Lord Lorac Silvanos
2007-04-20, 07:13 AM
Hmm... So a magical crossbow bolt would shatter the entire glass if it's less than 2 inches thick in one shot (gah?), but won't hit anything beyond it (even more gah?)?

You can house rule that it continues and simply modify the potential damage by how many HPs it took to get through the barrier.

Torek
2007-04-20, 07:13 AM
Could we stay with my question, please?

Does anybody have rules or homebrewn rules for fireballs in wooden buildings and how there might result a fire from it?

martyboy74
2007-04-20, 07:14 AM
You ever thrown anything through a window?
How often does the things that you're throwing through said window go exactely where you wanted?

Sahegian
2007-04-20, 07:23 AM
Here is a house rule I tried for something similar:

Since it does damage to inanimate objects have anything flammable that takes more damage than it can withstand be considered on fire and allow it to burn for 1 round per original hit point doing 1 point of fire damage to any item it is touching in that time. Once a floor or the walls or ceiling catch fire, then it is pretty much impossible to stop without having some handy magical way of extinguishing it.

I think it is a reasonable representation, but the book keeping got to be such a burden that I just ended up rolling some dice and making it up on the fly.

Lord Lorac Silvanos
2007-04-20, 07:29 AM
Could we stay with my question, please?

Does anybody have rules or homebrewn rules for fireballs in wooden buildings and how there might result a fire from it?

RAW: no fire will result without any combustible material present.

If combustible material is present (or you want to house rule a fire anyway) DMG II, page 48 has rules for burning buildings and the DMG page 304 (can also be found in the SRD) has rules for different kinds of heat/smoke/fire related dangers.

Bender
2007-04-20, 07:38 AM
You could assign a number of rounds for the easily combustible things like cloth and paper to set the furniture on fire (I'd make it less than a minute, depending on how much of it is present) and then a number of minutes for the furniture to set the rest of the building on fire (thick wooden beams are slow to burn)

If there isn't too much of easy combustibles, they should be reasonable easy to extinguish by beating out the flames, covering them with a blanket... but it gets harder every round (you can say that the fire spreads 5 or 10 ft every round, e.g., and it you can only extinguish the flames in one square of 5 ft/round by beating them)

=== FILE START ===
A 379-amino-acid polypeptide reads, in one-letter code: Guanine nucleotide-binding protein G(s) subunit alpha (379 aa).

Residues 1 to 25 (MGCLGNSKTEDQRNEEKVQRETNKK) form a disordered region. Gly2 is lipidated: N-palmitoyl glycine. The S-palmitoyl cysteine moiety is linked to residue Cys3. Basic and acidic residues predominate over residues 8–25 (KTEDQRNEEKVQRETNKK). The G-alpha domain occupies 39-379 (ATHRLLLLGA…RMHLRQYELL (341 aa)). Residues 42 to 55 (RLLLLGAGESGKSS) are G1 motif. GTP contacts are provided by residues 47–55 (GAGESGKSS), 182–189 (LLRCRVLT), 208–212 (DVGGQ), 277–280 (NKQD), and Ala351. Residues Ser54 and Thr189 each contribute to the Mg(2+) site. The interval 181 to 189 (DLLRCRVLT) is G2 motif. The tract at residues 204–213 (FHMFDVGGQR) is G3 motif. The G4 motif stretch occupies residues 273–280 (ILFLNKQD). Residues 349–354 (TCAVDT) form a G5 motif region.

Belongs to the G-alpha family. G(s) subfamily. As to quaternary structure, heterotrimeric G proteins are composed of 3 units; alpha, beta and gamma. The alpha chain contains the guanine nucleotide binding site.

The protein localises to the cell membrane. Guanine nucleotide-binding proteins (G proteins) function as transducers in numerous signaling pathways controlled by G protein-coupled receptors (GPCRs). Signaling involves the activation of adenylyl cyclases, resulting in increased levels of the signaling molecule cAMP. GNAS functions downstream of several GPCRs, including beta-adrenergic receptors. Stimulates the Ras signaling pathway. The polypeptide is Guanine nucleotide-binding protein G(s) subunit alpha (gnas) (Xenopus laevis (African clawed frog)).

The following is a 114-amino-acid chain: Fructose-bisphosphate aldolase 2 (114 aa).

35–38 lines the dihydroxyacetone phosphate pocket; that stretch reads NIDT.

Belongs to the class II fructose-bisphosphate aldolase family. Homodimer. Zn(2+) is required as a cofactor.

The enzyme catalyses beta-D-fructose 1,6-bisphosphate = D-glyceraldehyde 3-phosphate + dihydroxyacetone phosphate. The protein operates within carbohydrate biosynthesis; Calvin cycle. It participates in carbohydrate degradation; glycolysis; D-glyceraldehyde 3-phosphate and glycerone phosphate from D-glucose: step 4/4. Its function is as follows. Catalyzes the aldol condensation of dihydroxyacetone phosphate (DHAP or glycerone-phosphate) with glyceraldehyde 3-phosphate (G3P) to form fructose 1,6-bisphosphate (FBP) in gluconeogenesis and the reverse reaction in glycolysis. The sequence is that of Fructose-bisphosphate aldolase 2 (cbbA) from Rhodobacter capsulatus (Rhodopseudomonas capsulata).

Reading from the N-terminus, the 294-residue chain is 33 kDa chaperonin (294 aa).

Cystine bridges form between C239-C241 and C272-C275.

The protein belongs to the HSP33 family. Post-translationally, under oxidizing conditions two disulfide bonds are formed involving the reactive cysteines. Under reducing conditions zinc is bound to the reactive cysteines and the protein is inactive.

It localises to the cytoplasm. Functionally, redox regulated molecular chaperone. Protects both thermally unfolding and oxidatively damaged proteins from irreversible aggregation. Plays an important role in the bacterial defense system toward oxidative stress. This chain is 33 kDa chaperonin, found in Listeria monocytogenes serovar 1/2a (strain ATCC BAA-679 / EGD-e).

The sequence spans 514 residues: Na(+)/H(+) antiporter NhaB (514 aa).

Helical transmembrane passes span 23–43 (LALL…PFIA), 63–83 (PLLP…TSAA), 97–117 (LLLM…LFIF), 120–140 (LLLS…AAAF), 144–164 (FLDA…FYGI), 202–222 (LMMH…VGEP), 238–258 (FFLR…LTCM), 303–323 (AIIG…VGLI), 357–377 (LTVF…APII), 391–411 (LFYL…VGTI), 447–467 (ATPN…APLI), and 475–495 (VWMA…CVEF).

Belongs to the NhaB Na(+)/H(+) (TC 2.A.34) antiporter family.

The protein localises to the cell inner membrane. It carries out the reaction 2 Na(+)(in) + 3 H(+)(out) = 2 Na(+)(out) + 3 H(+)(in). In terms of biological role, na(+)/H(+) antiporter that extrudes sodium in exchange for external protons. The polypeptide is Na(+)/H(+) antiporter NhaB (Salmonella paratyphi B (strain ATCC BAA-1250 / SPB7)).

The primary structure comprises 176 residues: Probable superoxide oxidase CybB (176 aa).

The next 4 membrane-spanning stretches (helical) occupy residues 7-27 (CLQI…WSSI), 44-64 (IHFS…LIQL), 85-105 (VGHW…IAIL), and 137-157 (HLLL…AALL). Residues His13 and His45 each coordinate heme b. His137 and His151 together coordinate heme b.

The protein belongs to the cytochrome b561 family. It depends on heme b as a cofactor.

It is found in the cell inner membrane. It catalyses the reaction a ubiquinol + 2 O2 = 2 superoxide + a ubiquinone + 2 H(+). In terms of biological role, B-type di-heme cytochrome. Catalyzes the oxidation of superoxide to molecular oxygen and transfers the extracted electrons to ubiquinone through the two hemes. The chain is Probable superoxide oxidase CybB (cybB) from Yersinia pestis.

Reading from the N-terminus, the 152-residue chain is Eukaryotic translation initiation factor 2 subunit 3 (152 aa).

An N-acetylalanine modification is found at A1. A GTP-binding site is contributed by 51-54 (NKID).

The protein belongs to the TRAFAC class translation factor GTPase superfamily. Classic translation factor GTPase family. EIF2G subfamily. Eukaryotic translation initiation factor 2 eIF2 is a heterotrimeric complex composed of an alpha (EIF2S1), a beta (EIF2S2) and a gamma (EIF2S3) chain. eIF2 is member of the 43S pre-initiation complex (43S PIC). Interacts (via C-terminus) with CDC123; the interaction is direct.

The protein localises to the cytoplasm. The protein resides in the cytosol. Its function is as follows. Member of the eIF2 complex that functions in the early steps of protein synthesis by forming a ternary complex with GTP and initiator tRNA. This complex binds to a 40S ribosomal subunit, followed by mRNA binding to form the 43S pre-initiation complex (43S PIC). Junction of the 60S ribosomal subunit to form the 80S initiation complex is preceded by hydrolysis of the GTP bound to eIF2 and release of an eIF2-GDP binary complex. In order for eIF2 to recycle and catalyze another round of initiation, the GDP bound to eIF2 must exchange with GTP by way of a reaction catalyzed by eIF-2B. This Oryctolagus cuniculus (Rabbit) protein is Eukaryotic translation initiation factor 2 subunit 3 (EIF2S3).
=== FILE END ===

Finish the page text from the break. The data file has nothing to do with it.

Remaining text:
Once the furniture is on fire, it gets much harder, and a lot of water/sand/magic is necessary to put it out again
When the structure is burning (which should take at least 10 minutes or even longer) it is lost. Time to start worrying about the neighbouring buildings.

Shhalahr Windrider
2007-04-20, 08:06 AM
Hmm... So a magical crossbow bolt would shatter the entire glass if it's less than 2 inches thick in one shot (gah?), but won't hit anything beyond it (even more gah?)?
The bolt may go through, but it will be deflected in a rather unpredictable manner.

I recall an episode of Mythbusters (one of the few I've ever seen, as I don't have cable at my own house) where they tested the possibility of a person shooting at a sniper in such a way that the bullet passes through the sniper's gun sight and into his eye and brain. They were unable to make such a shot work as described. Every bullet that entered the gunsight was deflected by the lens. The bullet instead hit the sides of the sight, causing it to burst apart. Though the event would surely have killed any real sniper, the bullet never hit the target dummy's eye.

And it seems to me a crossbow bolt has far more potential to be deflected than a modern bullet fired from a modern gun.

Roethke
2007-04-20, 08:19 AM
There's a pretty simple houerule to figure this out-- the house is wooden, hence combustible. Whether it actually catches fire is a function of how much damage the fireball does. The ruling being, if you reduce a wooden object to below 0 hp by fire damage it is considered "on fire".

And remember, before hardness, objects take half damage from fire.

In this case, your average 10d6 fireball will do, 18 damage, before applying hardness.

According to the SRD, wood has hardness 5, with 10hp/inch of thickness. So the fireball will probably burn through 1" planks (which are pretty flimsy), and the 2" planks will be singed badly but won't burn.

for a 5d6 fireball, maximum damage the wood could take is 15, so you'd just barely get 1" planks to burn (reducing them to 15dmg -5 hardness - 10hp = 0 hp).

Inyssius Tor
2007-04-20, 08:22 AM
^^But every single bullet fired went through the glass part of the scope like butter. A rifle scope is more than just a lens on one end, a tube, and another lens on the other end.

And they actually succeeded when they tried again on another episode.

^Uh, there's a difference between "on fire" and "irreparably destroyed".

Roethke
2007-04-20, 08:47 AM
^Uh, there's a difference between "on fire" and "irreparably destroyed".

Well, I was reading below 0 hp as "broken" as opposed to "reduced to ash". If you have a wooden object on fire, I'm pretty sure, even if you manage to put the fire out, it won't be able to be used for its original purpose.